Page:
The Movie (5/5)
Released in 1971 to middling reviews and poor box office returns (just $4 million on a $3 million budget) Willy Wonka & The Chocolate Factory was actually considered somewhat of a bust by many people during its initial theatrical run. When it was re-released to theaters in 1996, after gaining quite a nice following for many years, it made over 5 times its initial gross, pulling in $21 million. If they only knew…
Now, 45 years after its initial release, Willy Wonka is considered one of the greatest family films and musicals of all-time, right up there with The Wizard of Oz, which many film critics compare it to in terms of its cultural impact and historic relevance. Gene Wilder plays the titular role of Willy Wonka, and of all of Gene Wilder’s extensive catalog, Willy Wonka is his best work and the one that he will be remembered by forever. His command of the character, his undying wit and interactions with the children of the cast, and his musical performances are an excellent example of his range and ability as an actor. If you need more evidence of how great Wilder was, go watch the 2006 Tim Burton-Johnny Depp version of the same story. Actually, better yet, don’t ever watch that version and just take my word for it; Wilder is the only owner of that role.
The biggest thing with Willy Wonka is the impact that it has had on just about any child born in the few years before and any year after 1971. Everyone knows the songs, the Oompa Loompas, the chocolate, and the terrifying acid trip that takes place midway through the movie and traumatized generations of unsuspecting children, who never tell their own children and watch in delight as they cry in terror. Yeah, that part really got me too.
As we remember Gene Wilder, it is important to revisit some of his greatest roles and introduce the next generation to his work. There is absolutely no better starting point than with Willy Wonka, which is simply a timeless classic. So much so, that the Library of Congress deemed it culturally significant enough to catalog; the highest honor any film can earn in my mind. Words cannot truly express how this film has impacted me personally, but even now, after not having seen it for years, I find no trouble sitting down to a complete viewing and enjoying it as much as I did the first-time around. Willy Wonka & The Chocolate Factory is a film deserving of all of the highest scores available, and if you are looking for a way to remember the great Gene Wilder, look no further; this is your golden ticket.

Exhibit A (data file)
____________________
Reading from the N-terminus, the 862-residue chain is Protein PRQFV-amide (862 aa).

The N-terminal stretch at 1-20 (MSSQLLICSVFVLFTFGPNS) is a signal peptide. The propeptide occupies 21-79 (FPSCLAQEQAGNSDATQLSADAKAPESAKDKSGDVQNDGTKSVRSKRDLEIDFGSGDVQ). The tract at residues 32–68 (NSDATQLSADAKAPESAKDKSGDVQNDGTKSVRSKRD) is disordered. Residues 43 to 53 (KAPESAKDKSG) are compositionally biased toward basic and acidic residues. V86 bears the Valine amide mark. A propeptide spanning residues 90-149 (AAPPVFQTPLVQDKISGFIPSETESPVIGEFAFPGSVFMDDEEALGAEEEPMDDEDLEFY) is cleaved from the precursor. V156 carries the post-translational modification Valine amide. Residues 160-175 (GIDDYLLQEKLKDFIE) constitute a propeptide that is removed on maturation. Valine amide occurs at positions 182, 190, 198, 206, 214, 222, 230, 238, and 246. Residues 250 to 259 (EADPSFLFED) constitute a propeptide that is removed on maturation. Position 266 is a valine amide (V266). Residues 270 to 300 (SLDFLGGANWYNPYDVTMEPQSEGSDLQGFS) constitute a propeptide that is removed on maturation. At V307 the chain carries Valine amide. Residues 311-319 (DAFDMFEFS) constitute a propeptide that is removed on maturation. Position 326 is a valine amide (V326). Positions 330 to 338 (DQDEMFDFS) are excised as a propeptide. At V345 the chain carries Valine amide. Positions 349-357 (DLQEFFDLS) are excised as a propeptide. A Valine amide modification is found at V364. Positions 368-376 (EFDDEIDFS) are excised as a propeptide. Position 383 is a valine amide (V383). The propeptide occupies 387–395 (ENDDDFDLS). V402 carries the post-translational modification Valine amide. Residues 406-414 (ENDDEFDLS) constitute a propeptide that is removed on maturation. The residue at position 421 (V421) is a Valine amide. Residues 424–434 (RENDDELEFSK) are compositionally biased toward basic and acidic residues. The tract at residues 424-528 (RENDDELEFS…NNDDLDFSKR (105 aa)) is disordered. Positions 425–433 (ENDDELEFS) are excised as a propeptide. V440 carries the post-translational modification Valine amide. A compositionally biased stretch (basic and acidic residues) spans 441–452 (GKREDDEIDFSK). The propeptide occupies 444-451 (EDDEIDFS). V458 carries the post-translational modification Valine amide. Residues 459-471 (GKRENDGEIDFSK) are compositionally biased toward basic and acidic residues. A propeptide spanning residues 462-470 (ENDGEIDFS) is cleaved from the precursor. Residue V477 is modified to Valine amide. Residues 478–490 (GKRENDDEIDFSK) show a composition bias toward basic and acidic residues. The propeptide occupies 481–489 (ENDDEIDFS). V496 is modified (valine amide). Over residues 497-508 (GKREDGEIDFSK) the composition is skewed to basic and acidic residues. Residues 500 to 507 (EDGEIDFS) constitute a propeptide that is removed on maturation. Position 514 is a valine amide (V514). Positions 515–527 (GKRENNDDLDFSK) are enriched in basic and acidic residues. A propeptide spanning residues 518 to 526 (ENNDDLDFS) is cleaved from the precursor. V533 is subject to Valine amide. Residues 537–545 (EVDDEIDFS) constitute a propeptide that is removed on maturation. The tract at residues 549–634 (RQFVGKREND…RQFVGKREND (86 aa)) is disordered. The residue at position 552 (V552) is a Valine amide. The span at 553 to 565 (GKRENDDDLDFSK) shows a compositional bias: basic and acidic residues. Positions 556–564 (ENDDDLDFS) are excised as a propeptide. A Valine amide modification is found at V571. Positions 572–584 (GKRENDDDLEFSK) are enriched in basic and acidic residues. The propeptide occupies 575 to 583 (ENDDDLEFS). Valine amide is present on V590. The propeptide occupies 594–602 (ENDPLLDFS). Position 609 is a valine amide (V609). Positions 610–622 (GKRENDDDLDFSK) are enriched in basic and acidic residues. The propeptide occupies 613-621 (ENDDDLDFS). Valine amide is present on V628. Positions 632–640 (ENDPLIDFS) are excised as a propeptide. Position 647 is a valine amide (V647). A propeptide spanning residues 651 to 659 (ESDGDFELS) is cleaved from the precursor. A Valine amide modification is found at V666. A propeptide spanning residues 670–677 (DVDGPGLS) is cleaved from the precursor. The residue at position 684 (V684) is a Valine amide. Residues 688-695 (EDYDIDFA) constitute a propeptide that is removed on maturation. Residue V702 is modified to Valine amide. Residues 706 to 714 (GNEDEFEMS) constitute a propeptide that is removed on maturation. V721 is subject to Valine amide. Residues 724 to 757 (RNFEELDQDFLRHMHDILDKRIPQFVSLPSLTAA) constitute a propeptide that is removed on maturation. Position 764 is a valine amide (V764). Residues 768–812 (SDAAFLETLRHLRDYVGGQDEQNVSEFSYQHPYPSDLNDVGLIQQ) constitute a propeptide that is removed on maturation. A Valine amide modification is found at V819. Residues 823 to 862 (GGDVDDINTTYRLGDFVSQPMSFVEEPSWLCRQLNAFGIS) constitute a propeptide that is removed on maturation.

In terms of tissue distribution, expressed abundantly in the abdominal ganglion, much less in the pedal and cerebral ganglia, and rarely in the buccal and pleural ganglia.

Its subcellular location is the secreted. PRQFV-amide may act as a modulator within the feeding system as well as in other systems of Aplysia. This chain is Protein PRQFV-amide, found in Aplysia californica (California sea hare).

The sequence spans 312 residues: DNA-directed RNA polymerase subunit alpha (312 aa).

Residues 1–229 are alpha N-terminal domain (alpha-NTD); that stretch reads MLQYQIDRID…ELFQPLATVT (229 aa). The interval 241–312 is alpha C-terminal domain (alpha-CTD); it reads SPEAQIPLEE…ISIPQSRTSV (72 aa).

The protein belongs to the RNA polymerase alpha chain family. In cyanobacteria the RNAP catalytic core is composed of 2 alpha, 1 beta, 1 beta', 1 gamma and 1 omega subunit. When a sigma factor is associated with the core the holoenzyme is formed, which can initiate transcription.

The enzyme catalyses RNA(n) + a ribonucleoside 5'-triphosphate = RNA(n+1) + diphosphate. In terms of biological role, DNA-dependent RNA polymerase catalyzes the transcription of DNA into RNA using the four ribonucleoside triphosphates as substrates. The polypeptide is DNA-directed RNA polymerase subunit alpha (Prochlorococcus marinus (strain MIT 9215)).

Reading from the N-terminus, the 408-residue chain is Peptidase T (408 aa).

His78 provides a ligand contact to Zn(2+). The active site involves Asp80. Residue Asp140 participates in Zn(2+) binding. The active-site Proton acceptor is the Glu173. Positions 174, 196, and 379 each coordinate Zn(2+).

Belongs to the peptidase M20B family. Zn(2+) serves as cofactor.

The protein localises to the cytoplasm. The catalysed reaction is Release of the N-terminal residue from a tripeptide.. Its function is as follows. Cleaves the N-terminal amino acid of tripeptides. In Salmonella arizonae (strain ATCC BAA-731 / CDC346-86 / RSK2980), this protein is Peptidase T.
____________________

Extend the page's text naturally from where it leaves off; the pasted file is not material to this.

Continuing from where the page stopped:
The Video (2.5/5)
As great as the film is, unfortunately the video quality is fairly rough. This is not a knock on the Blu-ray transfer though, as many of the imperfections and issues came from the initial filming. I always remember Willy Wonka being fairly rough on any video format, and so I was not surprised to see that the Blu-ray was only a slight improvement. To be fair, the movie has never looked better, but the Blu-ray is still just putting lipstick on a pig. If there was ever a movie that could use a new restoration, carefully re-constructed from its original source, it is Willy Wonka.
The biggest issue with Willy Wonka is the color scheme, which has a sort of strange, orange tint to it, never looking just right. As orange as the Oompa Loompas are, Wonka himself can look a bit like he had a bad spray tan at time. It is not strikingly noticeable, but it is an issue that probably can only be adjusted from the source, as I am sure it originated during filming rather than in a transfer. The grain of the film feels appropriate for the time period, and although some shots look a bit messier than others, for the most part the clarity is solid. I can recommend an upgrade over DVD, because it truly is the best this film has ever looked, but it will not be as drastic an upgrade as some other older movies just due to the source material that is available.